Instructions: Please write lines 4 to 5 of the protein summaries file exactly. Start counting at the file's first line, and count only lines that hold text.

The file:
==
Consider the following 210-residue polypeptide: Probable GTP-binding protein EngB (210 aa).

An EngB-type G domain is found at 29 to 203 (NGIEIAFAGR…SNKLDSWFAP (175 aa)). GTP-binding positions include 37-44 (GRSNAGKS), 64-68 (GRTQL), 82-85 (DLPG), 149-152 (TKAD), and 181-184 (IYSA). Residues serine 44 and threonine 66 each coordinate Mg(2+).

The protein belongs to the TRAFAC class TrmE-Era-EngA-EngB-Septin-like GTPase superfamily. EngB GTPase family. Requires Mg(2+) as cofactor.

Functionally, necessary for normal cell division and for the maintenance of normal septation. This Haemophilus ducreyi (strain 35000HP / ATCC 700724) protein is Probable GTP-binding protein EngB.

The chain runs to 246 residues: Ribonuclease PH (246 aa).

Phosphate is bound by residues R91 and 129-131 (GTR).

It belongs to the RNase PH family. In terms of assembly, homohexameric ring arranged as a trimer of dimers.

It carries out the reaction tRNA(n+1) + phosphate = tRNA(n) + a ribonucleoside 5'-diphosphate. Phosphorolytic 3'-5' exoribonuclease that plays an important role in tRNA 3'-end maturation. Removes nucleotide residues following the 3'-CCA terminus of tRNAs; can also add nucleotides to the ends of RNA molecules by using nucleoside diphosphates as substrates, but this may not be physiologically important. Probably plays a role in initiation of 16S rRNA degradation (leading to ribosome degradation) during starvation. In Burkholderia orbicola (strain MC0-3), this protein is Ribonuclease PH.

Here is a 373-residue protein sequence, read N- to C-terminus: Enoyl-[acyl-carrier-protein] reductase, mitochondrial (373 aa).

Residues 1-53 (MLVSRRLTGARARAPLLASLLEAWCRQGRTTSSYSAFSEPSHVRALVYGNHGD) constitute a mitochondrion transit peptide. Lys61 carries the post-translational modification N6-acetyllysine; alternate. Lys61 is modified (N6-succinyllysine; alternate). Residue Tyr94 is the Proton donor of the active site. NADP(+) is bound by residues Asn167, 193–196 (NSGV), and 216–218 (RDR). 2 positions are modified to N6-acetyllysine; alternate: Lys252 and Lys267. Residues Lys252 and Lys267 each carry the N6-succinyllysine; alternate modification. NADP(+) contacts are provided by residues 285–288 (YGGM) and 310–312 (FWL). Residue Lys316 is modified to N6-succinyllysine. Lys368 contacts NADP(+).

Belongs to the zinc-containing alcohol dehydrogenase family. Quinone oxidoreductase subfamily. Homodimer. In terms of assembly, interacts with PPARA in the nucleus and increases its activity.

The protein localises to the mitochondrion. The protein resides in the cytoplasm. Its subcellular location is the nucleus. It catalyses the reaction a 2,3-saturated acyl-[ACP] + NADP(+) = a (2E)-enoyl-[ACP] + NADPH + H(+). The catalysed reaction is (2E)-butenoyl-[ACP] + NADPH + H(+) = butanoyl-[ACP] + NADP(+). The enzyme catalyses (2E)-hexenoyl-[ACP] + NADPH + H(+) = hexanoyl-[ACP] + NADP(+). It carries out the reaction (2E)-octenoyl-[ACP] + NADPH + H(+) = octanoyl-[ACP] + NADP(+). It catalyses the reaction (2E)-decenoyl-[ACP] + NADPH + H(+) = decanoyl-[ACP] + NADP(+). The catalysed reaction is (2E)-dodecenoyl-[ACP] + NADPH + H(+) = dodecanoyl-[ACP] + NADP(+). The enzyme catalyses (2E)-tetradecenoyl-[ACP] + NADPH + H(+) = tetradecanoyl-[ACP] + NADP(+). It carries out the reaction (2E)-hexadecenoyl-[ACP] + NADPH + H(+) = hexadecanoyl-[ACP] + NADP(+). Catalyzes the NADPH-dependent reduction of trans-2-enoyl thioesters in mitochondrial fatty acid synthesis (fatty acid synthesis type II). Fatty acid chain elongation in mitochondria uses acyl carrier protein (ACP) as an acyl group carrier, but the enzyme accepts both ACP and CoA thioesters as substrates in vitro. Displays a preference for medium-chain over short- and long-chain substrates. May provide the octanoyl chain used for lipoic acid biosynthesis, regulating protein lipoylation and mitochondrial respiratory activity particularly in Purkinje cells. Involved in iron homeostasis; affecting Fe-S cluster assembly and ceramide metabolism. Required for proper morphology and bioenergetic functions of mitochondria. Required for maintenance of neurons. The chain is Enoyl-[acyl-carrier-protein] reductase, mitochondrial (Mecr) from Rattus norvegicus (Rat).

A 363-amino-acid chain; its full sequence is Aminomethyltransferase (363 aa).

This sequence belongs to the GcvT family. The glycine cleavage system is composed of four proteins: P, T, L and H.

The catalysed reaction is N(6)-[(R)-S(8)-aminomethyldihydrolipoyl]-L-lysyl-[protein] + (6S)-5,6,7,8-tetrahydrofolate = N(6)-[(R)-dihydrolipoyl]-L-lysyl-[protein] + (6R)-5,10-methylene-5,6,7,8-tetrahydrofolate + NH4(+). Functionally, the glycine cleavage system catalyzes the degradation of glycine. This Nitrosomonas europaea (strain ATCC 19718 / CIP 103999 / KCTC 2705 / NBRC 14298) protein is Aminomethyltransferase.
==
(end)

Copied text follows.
Functionally, necessary for normal cell division and for the maintenance of normal septation. This Haemophilus ducreyi (strain 35000HP / ATCC 700724) protein is Probable GTP-binding protein EngB.

The chain runs to 246 residues: Ribonuclease PH (246 aa).